Hi - I am female aged 35, and had both hips pinned at the aged of 11 in Ireland - with a slipped epiphysis. The right hip went first (pinned with two pins after I had knee re-alignment via a pin through my knee for two weeks) and then the second one pinned (one pin)followed a few months later (the surgeon pinned the left one as a precaution as it had the signs of slipping also). The plan was to remove the pins in my late teenage years - but the surgeon thought it best to leave them in.
Can anyone share advice on living life with this condition afterwards! I am really fearful that this is starting to deteriorate. Some of the posts I read on past blogs were very helpful. I thought I'd had arthritis down the road but now I feel it is starting in my left knee and hip. I have been walking regularly to keep fit and keep things mobile. Does exercising daily help?
Will I need both hips replaced as a general outcome for those of us with this condition?!
Unfortunately, no one can tell the future. It greatly depends upon how far the epiphysis actually slipped before it was pinned, and as a result, how congruent the joint currently is.
Also, some patients with SCFE also develop a disorder known as chondrolysis after a slip. This is where the cartilage layer of the bone becomes thinner. In most patients, this reverses itself over about a year after the slip, but in a tiny few, it does not.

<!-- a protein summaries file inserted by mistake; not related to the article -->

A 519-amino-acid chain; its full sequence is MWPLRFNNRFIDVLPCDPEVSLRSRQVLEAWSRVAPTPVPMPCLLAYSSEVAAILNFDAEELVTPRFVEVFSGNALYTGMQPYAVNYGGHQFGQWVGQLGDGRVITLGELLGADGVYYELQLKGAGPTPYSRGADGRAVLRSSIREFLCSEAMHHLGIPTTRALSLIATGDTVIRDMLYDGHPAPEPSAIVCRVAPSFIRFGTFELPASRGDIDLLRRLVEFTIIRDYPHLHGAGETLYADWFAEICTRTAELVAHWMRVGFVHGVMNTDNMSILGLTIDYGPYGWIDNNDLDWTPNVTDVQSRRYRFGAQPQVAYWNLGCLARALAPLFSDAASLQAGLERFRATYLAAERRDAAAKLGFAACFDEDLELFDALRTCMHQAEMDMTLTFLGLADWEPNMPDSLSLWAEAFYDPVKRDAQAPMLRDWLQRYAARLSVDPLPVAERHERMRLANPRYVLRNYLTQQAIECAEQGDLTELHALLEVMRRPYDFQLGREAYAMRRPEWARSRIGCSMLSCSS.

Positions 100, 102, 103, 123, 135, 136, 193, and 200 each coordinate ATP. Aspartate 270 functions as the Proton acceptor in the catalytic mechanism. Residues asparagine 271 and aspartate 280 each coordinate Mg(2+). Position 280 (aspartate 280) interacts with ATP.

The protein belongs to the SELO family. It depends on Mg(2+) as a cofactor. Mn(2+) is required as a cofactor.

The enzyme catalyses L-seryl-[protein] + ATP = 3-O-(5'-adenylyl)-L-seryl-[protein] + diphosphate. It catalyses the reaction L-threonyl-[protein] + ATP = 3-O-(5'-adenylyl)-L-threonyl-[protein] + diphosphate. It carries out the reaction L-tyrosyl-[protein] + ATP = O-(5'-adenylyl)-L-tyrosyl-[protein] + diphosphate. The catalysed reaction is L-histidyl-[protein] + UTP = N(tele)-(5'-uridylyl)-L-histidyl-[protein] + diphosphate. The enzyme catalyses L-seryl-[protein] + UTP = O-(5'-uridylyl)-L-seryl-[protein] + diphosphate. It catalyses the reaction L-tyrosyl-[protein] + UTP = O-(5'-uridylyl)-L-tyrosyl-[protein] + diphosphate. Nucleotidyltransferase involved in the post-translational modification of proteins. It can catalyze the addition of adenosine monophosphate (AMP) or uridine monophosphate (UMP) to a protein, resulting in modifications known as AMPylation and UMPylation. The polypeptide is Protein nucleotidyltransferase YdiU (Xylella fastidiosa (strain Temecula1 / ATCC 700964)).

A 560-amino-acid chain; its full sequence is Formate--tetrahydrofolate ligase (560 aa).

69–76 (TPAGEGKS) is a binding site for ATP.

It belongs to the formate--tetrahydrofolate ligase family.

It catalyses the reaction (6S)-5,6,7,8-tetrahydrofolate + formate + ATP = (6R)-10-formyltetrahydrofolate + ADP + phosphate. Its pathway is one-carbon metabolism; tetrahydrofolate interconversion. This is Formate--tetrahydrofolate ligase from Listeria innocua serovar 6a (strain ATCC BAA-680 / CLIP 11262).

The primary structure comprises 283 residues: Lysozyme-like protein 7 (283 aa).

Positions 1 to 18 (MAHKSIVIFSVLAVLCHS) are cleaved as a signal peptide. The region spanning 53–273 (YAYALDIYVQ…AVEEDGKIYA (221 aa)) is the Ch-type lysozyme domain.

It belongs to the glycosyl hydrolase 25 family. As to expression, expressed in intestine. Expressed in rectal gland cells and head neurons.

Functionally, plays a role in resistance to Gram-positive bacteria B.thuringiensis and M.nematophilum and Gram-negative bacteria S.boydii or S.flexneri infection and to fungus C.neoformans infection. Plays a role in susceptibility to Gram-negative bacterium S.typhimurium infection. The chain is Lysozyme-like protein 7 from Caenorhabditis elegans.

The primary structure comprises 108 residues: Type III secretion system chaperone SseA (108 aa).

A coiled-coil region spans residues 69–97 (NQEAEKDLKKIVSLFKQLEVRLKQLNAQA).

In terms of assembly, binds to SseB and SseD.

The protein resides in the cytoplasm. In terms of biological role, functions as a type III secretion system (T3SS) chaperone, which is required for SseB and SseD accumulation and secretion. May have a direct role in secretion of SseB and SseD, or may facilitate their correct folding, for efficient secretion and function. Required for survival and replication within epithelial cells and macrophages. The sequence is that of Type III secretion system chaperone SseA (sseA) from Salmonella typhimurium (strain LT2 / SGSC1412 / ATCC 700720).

So, if you had a bad slip, the joint in not congruent, you had chondrolysis that did not reverse, then you may need a replacement in the future. But, if the slip was not significant (as in your hip that was pinned prophylactically), the joint is still in round, and you did not develop chondrolysis, then you probably will not need a replacement. Of course, most patients fall somewhere in the middle.
Regular exercise is actually good for the joints and the body. It helps to maintain range of motion, strength, body weight, etc. Overuse or extremely heavy impact activities may be too much.
So, you will just have to see how things go over the next few years. There is not really anything you can do about it now. Maintain proper body weight, exercise regularly, eat a proper diet, avoid smoking and excessive alcohol (both have been shown to affect the femoral head), and continue to watch how the joint feels.